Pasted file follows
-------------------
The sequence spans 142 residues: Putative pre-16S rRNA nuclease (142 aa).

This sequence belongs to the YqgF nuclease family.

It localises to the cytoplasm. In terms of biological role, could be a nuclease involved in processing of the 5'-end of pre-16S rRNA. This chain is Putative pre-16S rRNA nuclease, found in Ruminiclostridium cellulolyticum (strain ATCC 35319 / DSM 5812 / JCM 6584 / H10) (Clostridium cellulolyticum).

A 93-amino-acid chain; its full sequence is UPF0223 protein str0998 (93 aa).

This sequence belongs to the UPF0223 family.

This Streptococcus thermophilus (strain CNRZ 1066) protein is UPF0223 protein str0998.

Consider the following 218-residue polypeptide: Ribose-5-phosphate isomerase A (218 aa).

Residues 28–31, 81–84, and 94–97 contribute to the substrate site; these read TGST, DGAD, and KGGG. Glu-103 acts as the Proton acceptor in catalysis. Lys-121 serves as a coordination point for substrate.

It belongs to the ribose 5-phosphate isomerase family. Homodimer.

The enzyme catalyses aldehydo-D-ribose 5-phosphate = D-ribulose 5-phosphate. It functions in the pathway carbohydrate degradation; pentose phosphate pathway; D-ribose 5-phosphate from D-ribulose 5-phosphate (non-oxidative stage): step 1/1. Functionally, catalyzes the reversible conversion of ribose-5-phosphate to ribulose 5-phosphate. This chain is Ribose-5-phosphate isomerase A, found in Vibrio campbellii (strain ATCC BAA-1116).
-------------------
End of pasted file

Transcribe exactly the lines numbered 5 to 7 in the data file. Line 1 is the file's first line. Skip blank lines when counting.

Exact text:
This sequence belongs to the UPF0223 family.

This Streptococcus thermophilus (strain CNRZ 1066) protein is UPF0223 protein str0998.

Consider the following 218-residue polypeptide: Ribose-5-phosphate isomerase A (218 aa).